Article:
At the CEO level, your career transition landscape has a unique terrain: there are fewer C-level positions, they come up less often and each has its specific requirements. As a smart CEO, you will first plan your upcoming transition by defining and writing down your wants, needs, career goals and driving motivators. You will want to layer in some due diligence respective to the short and long term economic growth and stability of the industries you have in your sights. The reason this due diligence is so critical is because today’s leadership resume must be written to what you wish to do moving forward vs. a chronological list of what you have done.

Demonstrating you can communicate your focus, your purpose and your value inspires confidence and will attract the positions you wish to explore.

Once you have a plan in place, this is the bull’s eye that you can now create and design your CEO resume for. A primary complaint from C-level executives, and one of the major issues with C-level executive resumes, is that they contain too much information. You may find that you have done and achieved so much in your career, you can’t find the objectivity needed to understand what to leave in and what to leave out of your executive leadership resume.

As a CEO, you need to communicate certain things in your resume that demonstrate your value in a C-level role to potential companies. In addition, you may be interviewed by a board of directors, and often in these cases, they like to see an executive biography in addition to your resume.

Hiring a professional resume writer to help craft a CEO resume can not only serve as a huge weight off of your shoulders, but bring you a substantial ROI in many ways, including:

  • Helping to present yourself in a highly professional polished manner.
  • Helping to showcase the metrics of your accomplishments.
  • Helping to communicate the value that you bring to the table.

All of these benefits can and do have a positive effect on your interviews and offers. Regardless of who writes your CEO resume, there are two critical factors you must not miss.

The first is to write to the positions you are focusing on. You can start this process by finding 2 or 3 representative positions and then literally highlighting the keywords and phrases in those positions that match you. From this you will be able to see running themes and gain clarity on your own personal branding (what you are attracted to) as well as understanding what keywords and phrases to layer in.

The second is to be sure you are speaking to the needs of the companies with whom you have defined represent ideal positions for you. At the CEO resume level, it is a mistake to use an old resume or a 6-page resume which may contain task-oriented details from past positions you held 15 or 20 years ago. At this point in your career everything needs to be recalibrated. Older positions may be placed in a “Past Career Highlights” section and given a brief nod with perhaps one notable accomplishment listed. For more recent positions, again, be sure to omit any task-driven details and concentrate on leadership skills. You may wish to emphasize leadership skills such as your visionary ability, how you empower organizational change, drive profitability through developing and initiating business goals, provide overall corporate direction, and inspire core teams across various divisions and reinforce corporate branding.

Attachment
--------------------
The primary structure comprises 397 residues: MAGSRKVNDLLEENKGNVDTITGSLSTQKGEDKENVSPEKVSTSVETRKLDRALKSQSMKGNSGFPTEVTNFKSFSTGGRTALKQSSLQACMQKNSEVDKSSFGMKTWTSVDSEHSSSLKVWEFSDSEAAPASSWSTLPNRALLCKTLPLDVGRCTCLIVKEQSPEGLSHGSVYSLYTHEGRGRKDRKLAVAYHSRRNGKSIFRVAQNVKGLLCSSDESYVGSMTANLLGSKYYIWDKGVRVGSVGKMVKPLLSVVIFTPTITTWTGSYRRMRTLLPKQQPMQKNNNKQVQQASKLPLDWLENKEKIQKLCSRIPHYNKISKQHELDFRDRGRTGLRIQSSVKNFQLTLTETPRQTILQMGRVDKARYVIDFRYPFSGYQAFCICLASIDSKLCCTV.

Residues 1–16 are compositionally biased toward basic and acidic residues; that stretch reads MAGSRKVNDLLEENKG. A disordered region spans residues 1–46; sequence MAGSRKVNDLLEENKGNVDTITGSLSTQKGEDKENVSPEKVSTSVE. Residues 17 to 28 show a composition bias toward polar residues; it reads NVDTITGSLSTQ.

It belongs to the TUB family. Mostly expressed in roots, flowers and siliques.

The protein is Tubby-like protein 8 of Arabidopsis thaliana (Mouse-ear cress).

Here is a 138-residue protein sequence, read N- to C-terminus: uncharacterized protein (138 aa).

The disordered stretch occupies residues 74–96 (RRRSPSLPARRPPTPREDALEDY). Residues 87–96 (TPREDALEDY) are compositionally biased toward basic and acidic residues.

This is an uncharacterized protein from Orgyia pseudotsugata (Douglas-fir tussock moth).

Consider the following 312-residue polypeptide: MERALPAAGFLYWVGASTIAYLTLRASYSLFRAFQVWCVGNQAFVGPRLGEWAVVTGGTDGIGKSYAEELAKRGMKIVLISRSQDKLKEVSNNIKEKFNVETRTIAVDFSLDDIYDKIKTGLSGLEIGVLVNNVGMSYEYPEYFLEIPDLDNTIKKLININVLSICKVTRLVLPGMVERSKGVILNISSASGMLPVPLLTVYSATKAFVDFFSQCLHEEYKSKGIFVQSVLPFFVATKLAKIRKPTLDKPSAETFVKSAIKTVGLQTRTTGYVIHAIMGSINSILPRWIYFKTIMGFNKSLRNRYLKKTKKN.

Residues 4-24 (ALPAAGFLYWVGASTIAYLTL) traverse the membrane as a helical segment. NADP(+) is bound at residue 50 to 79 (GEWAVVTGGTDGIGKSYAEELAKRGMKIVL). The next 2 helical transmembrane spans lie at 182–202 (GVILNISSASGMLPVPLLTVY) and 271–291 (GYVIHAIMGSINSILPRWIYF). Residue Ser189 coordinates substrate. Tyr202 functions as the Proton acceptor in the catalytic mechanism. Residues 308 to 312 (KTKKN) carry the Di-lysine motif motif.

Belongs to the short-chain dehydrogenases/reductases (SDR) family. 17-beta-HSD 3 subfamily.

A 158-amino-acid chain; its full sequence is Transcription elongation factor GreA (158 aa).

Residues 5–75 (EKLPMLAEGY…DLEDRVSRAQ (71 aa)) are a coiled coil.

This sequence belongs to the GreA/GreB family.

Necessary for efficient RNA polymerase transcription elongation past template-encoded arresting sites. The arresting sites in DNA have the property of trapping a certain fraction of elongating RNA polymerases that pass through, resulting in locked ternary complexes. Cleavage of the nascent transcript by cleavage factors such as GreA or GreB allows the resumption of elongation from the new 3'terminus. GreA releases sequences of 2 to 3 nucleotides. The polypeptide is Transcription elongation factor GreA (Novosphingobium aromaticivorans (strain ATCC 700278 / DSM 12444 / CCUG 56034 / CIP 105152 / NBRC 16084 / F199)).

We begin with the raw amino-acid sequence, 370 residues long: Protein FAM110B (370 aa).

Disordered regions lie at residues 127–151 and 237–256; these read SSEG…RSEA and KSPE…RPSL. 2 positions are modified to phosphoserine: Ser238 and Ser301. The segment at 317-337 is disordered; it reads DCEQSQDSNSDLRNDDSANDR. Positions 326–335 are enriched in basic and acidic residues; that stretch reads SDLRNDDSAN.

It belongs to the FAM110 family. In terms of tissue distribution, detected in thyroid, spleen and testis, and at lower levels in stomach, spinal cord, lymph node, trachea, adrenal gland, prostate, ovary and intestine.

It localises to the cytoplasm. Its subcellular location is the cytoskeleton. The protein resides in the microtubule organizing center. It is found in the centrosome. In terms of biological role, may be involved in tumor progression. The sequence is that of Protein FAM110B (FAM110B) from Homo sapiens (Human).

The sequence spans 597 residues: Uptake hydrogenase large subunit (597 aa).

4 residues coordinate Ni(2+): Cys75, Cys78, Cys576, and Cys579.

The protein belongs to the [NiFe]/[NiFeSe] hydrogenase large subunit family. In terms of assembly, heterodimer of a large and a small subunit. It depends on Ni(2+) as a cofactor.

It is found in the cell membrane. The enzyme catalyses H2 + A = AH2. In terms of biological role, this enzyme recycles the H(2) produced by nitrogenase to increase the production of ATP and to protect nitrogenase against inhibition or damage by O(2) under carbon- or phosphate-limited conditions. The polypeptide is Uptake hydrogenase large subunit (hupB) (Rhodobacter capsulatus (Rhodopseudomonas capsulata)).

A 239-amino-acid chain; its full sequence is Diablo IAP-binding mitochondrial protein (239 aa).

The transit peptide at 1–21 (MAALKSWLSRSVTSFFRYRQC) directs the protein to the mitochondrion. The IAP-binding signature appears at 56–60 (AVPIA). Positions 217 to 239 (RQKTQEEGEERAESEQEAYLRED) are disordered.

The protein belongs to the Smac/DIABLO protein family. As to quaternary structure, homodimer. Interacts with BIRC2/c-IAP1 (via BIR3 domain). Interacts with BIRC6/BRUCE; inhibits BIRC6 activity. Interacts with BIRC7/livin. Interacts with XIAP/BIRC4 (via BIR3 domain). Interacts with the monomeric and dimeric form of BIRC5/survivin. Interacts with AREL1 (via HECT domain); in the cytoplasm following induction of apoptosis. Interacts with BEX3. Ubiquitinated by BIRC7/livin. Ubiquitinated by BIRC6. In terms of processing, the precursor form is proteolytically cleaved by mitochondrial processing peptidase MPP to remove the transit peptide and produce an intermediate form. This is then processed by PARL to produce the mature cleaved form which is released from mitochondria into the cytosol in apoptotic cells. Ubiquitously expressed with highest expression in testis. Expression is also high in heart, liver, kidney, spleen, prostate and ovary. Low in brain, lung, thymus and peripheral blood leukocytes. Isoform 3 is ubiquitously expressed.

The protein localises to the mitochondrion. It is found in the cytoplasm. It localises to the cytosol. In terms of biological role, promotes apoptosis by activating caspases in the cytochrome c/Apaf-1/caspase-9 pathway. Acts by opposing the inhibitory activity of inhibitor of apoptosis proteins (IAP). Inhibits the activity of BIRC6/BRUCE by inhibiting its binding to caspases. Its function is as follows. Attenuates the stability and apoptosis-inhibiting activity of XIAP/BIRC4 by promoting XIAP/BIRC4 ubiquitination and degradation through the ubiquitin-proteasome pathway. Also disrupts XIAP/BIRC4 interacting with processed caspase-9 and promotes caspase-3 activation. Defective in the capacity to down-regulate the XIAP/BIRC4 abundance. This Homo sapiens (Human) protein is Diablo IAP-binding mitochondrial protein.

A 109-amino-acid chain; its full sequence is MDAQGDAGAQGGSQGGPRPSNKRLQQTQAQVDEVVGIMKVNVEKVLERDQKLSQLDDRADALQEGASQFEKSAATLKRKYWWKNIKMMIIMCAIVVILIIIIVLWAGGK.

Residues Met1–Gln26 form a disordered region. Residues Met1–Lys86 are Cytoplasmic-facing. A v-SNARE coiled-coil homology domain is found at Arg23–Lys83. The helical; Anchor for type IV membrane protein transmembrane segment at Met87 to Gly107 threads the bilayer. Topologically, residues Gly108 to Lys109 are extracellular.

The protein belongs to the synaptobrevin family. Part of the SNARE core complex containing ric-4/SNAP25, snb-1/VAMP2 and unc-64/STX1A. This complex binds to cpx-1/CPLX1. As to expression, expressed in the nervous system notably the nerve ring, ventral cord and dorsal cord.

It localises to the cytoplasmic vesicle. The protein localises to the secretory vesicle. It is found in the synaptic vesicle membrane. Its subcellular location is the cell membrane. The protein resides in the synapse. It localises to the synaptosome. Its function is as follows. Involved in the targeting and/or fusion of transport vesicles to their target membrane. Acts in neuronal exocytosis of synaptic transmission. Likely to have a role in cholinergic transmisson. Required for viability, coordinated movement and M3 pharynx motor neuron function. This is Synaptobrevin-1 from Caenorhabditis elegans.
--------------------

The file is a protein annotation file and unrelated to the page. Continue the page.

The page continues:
If you find yourself unsure of what accomplishments of yours to highlight, simply refer back to the ideal career positions you unearthed. Whatever they are asking for, those are the skills you match and reflect back to them using quantifiable accomplishments wherever and whenever you can.

If these basics are not reflected in your CEO resume, it could cost you a job interview or offer. You don’t have to list your entire detailed career history in your leadership resume. Simply present a polished document that shows what kind of a CEO you could be to their company.

Crafting the Perfect Executive Resume

A very common complaint I hear from executives who call me for the first time is that they have been sending out their executive resume for several weeks or months with no response. This creates mounting frustration for the executive whose question then becomes, “what is wrong with my executive resume?”

In my 17 years as an executive recruiter, executive job search coach and internationally certified advanced resume writer, I have identified three common denominators in the successful executive career transition. They are as follows:

  1. A clear focus of direction.
  2. Highly professional marketing collateral.
  3. The right job search techniques for that executive and their goals.

In this article I wish to address the second component: your successful marketing collateral. More specifically, your offline marketing collateral (online marketing collateral includes social media such as LinkedIn).

Executive resumes are leadership profiles that work hard to do many things at once; they tell your story in a compelling way, lead with the results that you have achieved in your career positions, and detail your primary leadership strengths in two ways.

The first way should give the reader a very good perspective of the basics (your focus, your industry expertise or target market, metrics including P&L and company size you’ve had experience in, and teams managed, to name a few) so that the reader is satisfied at the cursory glance. In other words, they feel they have a good basic understanding of your abilities and achievements. To do this correctly two things must be done:

  1. Your executive resume must be highly organized and written TO the position/industry you’re targeting.